Geisha, Samurai, and the Tokaido Road
Vintage Photographs of Japan
A new exhibition at the Museum of Art features stunning original photographs of 1860s and ’70s Japan, an unsettled period when that nation was shifting from an isolated society under shogunates to an open one.
Curated by UNH Professor of Art History Eleanor M. Hight, the exhibition includes nearly 100 albumen photographs by the Italian-born Felice Beato (1832–1909), one of the most successful early photographers in Japan.
Over the past decade, Hight has presented and published scholarship on photography from Japan and Germany as well as on the photographic record of colonized nations. Her work brought her in contact with Tom Burnett, New York City, an avid collector of nineteenth-century photographs from whose extensive personal collection the Beato photographs are drawn.
A naturalized British citizen, Felice Beato was a professional travel and war photographer before arriving in Yokohama, Japan, a treaty port, in 1863. Beato faced travel restrictions, limited photographic supplies, a nonexistent market for photography, and even attacks by rogue samurai. Nevertheless, he established the model for commercial photography in Japan in terms of subjects, style, and marketing to a Western audience.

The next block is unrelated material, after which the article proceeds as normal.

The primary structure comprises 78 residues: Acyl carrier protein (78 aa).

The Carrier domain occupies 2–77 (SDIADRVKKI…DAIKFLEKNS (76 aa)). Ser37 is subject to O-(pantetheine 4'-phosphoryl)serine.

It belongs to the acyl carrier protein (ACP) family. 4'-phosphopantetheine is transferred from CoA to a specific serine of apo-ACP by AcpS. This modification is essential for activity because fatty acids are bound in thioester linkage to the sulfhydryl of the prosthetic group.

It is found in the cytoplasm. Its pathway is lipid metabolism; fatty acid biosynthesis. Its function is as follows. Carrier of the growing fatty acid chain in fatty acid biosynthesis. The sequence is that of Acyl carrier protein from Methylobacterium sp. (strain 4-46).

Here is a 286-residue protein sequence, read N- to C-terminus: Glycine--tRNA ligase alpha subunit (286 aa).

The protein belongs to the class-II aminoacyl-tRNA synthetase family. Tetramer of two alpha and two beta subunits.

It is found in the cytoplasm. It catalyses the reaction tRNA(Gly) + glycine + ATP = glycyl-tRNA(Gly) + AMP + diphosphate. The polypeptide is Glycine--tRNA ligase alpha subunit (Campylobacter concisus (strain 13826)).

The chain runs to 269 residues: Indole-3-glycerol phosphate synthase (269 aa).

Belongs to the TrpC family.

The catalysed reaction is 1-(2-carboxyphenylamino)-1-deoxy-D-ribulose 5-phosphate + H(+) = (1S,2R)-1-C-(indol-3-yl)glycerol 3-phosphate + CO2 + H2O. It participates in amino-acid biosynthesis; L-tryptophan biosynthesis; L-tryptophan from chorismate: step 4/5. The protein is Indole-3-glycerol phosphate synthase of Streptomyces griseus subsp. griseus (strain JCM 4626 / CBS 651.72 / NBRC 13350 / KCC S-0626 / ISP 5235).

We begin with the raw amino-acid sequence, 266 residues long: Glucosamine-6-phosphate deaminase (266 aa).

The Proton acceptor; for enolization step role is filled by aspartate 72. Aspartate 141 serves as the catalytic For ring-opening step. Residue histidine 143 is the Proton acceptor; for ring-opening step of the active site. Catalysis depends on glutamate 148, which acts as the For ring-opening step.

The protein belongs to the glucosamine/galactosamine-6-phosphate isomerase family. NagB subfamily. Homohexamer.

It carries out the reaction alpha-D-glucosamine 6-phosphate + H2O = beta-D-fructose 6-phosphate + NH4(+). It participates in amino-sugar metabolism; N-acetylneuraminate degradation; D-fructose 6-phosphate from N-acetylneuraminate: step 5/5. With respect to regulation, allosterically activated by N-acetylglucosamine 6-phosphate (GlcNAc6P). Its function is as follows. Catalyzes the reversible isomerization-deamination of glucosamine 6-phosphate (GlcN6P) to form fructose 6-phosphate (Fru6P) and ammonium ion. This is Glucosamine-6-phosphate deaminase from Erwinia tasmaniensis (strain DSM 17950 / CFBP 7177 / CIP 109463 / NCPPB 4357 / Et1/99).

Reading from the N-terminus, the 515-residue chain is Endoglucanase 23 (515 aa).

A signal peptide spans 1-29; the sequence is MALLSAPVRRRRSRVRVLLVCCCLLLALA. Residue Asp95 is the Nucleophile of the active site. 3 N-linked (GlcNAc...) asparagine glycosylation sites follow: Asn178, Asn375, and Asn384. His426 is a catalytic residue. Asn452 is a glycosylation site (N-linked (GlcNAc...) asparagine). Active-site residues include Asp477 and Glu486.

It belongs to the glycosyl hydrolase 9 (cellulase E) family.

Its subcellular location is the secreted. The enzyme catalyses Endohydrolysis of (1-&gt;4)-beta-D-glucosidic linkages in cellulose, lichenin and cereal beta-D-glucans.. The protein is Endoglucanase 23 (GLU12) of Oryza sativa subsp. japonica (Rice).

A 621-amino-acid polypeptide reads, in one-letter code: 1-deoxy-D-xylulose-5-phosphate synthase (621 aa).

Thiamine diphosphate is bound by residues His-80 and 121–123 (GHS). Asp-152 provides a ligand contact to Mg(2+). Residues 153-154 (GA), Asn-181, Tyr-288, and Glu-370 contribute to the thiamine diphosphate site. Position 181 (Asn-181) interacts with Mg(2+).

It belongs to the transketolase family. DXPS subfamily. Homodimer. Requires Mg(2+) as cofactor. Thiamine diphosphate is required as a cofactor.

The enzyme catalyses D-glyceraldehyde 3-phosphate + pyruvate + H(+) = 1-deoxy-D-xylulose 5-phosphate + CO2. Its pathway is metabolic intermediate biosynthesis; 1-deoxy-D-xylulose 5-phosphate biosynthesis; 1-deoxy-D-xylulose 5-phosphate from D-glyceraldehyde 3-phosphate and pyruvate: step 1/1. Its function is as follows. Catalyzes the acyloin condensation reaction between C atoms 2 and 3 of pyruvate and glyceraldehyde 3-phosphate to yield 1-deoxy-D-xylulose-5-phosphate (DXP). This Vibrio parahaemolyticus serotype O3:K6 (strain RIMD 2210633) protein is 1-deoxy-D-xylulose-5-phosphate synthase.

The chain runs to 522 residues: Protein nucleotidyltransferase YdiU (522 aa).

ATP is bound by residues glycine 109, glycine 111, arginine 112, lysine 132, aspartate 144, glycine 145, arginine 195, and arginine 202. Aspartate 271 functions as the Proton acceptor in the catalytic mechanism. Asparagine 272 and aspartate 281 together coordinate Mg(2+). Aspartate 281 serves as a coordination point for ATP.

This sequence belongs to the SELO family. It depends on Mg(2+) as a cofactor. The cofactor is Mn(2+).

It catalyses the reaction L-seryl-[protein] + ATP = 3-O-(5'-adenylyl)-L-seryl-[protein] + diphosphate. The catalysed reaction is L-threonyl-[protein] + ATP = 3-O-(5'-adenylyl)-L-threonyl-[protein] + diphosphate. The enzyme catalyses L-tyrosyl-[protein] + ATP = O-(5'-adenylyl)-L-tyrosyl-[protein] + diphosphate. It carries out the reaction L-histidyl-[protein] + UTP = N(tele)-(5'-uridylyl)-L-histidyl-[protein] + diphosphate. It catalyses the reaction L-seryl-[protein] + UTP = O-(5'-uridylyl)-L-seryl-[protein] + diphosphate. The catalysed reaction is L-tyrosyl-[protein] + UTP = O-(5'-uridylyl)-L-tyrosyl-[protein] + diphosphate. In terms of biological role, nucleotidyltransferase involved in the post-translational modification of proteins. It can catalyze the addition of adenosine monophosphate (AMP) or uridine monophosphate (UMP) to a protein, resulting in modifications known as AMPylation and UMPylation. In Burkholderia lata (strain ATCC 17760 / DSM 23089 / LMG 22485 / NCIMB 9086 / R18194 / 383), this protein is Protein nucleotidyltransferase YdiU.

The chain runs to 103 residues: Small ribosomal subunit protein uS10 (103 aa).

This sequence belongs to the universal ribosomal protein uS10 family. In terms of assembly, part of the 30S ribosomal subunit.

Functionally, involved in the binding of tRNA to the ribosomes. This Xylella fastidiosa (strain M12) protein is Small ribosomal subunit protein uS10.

For his clientele, Beato provided a glimpse into a foreign culture—both real and imagined. His subjects range from geisha and samurai to landscape views and historic sites.
Beato’s great success can be attributed to several factors: the sheer volume of the catalog he established, his good fortune in having opportunities to travel to locations within Japan that most foreigners could not visit, his technical skills with cumbersome photographic equipment, his adoption of the travel photo album concept (his sumptuous albums were desirable souvenirs), and his use of hand-coloring and vignetting techniques. Above all, Beato gave tourists and foreign customers a vision of Japan that fascinated and informed them, yet catered to comforting stereotypes. It was a winning combination.
The exhibition, free and open to the public, continues through December 12. An accompanying catalogue written by Eleanor M. Hight reproduces dozens of photographs from the exhibit and provides context for and analysis of Beato’s work. Visit the Museum of Art online for hours and additional information.
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